Designer Shoes | Christian Louboutin Shoes


Christian Louboutin not only designs women’s shoes, he redesigns the woman: slipping into a pair of Louboutins changes the line of her leg; walking in a pair of Louboutins changes how she carries herself. Result? A new woman.

Why the stiletto? Louboutin was born in Paris in 1963 to a cabinetmaker and a housewife. He grew up with three sisters that greatly influenced his perception of women and fashion. One day, in 1976, he visited the Musée des Arts Africains et Oceaniens on the Avenue Daumesnil near his home. The floors were parquet and mosaic, and to protect them, a sign outside forbade sharp heels.

“I had never seen these kind of shoes in the ’70s,” he recalled. “How could someone make a [drawing] of a shoe that no longer existed to tell people not to wear them? I became obsessed… I wanted to defy that… I wanted to create something that broke rules and made women feel confident and empowered.”

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Louboutin was more than likely a poor student. At 12, he cut school often to go watch the Paris showgirls at the nightclubs because he loved their costumes.

“[The showgirls] influenced me a lot. If you like high heels, it’s really the ultimate high heel – it’s all about the legs, how they carry themselves, the embellishment of the body. They are the ultimate icons.”

As a teenager, he sketched shoes and was increasingly attracted by the fashion world. His schoolwork suffered and he was expelled several times. “I didn’t care, because I felt so different from my peers, ” he said. “I discovered Cher on television, and no one knew who she was, and I thought, I come from another culture—mine is Cher.” He went punk, and worked as an actor in several films, including Race d’ep (aka The Homosexual Century) a cult classic in 1979.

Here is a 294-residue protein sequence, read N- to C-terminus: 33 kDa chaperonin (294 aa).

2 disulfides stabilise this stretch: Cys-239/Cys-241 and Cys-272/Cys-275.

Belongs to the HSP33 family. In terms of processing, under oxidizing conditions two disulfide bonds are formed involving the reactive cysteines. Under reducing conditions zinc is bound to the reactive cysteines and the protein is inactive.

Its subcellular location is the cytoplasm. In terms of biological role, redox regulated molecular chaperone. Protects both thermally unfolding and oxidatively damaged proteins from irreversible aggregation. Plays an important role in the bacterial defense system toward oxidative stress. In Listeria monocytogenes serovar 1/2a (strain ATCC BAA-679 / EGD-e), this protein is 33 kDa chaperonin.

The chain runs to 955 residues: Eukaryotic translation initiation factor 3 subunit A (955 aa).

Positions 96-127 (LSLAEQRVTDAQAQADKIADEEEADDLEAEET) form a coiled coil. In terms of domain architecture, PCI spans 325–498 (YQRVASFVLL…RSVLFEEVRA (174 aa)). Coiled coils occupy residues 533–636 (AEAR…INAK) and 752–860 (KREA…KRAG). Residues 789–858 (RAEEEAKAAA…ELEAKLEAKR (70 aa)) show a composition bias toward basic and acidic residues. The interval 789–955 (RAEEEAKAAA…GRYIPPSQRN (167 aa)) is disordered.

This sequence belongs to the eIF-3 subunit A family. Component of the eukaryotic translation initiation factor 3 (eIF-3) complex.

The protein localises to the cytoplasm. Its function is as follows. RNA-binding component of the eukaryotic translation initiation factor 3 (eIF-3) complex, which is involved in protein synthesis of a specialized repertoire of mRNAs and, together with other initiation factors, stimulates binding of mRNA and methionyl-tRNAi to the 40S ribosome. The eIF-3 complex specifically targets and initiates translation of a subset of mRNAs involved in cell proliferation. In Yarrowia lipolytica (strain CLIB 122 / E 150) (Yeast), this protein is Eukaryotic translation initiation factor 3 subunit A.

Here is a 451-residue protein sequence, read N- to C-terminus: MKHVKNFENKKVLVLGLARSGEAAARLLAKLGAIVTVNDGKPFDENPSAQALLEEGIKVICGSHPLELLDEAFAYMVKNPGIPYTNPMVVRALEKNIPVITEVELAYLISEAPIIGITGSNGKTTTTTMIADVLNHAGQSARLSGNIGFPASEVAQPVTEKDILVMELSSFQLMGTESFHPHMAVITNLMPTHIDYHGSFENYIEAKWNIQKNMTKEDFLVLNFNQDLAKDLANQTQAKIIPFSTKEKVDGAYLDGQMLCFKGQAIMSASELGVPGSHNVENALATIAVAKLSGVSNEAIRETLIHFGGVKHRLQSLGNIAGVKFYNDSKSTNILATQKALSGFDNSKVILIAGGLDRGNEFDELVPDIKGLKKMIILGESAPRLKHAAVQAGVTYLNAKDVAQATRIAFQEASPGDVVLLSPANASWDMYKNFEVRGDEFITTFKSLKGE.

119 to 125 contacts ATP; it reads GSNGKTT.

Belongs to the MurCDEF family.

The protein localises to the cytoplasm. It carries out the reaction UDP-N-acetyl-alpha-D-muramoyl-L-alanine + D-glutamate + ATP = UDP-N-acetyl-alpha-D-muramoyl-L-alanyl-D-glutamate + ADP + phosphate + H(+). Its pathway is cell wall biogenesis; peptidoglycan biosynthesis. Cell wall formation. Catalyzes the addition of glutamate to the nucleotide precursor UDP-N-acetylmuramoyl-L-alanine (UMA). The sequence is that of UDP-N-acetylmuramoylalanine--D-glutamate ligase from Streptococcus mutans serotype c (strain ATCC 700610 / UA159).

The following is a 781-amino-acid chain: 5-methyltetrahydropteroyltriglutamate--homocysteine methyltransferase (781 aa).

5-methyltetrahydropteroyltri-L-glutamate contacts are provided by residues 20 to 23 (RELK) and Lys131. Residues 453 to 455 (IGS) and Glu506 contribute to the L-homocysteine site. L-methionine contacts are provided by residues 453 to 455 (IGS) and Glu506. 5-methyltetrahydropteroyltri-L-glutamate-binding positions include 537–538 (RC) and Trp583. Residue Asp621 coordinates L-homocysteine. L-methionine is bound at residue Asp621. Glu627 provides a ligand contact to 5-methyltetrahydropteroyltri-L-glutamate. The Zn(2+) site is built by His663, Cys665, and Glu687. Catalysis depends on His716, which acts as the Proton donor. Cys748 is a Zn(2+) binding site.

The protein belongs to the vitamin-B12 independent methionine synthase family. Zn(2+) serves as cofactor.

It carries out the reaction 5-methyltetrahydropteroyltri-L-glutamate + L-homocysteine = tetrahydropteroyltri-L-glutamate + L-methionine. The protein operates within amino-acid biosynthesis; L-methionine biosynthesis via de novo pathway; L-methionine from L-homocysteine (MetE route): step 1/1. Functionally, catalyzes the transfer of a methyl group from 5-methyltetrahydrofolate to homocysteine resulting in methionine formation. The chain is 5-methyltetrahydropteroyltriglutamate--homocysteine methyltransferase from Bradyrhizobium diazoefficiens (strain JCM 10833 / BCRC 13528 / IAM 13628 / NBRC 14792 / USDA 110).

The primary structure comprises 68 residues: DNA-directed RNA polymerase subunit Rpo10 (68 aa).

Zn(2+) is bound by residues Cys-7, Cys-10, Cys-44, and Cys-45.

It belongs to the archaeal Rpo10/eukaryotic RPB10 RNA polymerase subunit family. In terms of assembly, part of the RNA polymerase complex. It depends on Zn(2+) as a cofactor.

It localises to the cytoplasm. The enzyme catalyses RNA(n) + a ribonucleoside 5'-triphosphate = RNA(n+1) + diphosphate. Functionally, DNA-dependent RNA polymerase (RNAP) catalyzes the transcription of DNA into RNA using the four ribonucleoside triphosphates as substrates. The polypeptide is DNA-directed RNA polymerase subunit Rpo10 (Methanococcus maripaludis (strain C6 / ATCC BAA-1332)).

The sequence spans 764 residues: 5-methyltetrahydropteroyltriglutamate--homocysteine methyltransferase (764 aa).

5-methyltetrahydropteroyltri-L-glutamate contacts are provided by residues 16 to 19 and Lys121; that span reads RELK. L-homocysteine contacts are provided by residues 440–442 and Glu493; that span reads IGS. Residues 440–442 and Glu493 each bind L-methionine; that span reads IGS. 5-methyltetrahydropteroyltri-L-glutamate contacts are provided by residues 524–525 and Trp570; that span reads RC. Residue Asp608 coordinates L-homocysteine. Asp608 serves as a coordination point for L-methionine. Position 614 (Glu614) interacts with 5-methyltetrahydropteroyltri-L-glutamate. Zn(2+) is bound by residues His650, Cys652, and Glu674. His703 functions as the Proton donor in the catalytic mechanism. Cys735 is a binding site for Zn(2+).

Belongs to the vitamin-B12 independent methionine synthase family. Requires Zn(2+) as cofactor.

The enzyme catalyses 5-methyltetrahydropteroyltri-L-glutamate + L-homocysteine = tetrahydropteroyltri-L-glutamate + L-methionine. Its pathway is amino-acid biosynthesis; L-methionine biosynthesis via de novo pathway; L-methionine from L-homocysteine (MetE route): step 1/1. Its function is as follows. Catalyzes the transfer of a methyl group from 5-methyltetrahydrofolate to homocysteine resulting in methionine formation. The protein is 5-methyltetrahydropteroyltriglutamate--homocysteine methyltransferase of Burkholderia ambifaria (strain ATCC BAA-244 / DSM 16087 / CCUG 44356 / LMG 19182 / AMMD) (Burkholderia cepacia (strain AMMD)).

He decided to quit school after watching a Sophia Loren interview on television in which she explained that her sister left school when she was 12 but finished her degree when she was 50. When everyone applauded, he decided he would follow her example.

He studied decorative arts and drawing at the Academie Roederer. He ran away to see Egypt and also wandered around India for one year. In 1981, back in Paris, he put together a portfolio of his designs that he presented to various top designers. He was hired by Charles Jourdan. Afterward, he met Roger Vivier, the inventor of the stiletto, the image of which stayed with him since his visit to the museum. The stiletto, with its high, tapered, narrow heel takes its name from the slim-bladed knife. Vivier offered Louboutin the chance to apprentice with him. “Vivier taught me that the most important part of the shoe is the body and the heel, ” he said. “Like good bone structure, if you get that right, the rest is makeup.”